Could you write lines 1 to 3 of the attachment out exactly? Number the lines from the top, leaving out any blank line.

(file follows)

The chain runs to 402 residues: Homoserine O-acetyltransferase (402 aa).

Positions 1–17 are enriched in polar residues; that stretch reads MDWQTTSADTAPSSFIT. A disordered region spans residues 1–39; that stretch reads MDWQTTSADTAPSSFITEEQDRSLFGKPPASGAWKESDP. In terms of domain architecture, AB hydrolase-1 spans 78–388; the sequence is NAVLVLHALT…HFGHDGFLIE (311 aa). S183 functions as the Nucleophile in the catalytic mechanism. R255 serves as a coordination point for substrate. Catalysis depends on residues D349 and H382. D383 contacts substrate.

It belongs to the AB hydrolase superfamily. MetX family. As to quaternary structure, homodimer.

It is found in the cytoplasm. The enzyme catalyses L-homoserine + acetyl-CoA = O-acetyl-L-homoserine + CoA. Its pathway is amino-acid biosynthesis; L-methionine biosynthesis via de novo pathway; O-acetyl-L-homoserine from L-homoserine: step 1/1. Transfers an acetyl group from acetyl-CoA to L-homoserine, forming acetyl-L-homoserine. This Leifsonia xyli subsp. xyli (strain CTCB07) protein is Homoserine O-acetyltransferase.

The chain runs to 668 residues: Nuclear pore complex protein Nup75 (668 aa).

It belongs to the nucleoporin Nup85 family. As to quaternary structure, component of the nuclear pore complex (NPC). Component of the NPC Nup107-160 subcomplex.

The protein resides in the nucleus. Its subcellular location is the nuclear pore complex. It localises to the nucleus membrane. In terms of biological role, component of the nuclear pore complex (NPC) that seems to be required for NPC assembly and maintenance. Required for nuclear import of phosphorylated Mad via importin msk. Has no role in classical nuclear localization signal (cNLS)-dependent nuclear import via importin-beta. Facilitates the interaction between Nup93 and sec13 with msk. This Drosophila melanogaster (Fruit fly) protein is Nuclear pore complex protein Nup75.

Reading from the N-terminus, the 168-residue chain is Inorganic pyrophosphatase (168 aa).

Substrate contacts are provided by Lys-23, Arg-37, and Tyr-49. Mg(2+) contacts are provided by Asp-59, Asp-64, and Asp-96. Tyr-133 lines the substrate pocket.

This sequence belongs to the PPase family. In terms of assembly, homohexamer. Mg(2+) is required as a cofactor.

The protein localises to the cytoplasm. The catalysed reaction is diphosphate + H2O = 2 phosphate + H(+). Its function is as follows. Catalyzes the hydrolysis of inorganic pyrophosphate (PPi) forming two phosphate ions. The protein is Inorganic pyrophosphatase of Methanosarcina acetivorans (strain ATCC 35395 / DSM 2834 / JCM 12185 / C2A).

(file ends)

The chain runs to 402 residues: Homoserine O-acetyltransferase (402 aa).

Positions 1–17 are enriched in polar residues; that stretch reads MDWQTTSADTAPSSFIT. A disordered region spans residues 1–39; that stretch reads MDWQTTSADTAPSSFITEEQDRSLFGKPPASGAWKESDP. In terms of domain architecture, AB hydrolase-1 spans 78–388; the sequence is NAVLVLHALT…HFGHDGFLIE (311 aa). S183 functions as the Nucleophile in the catalytic mechanism. R255 serves as a coordination point for substrate. Catalysis depends on residues D349 and H382. D383 contacts substrate.

It belongs to the AB hydrolase superfamily. MetX family. As to quaternary structure, homodimer.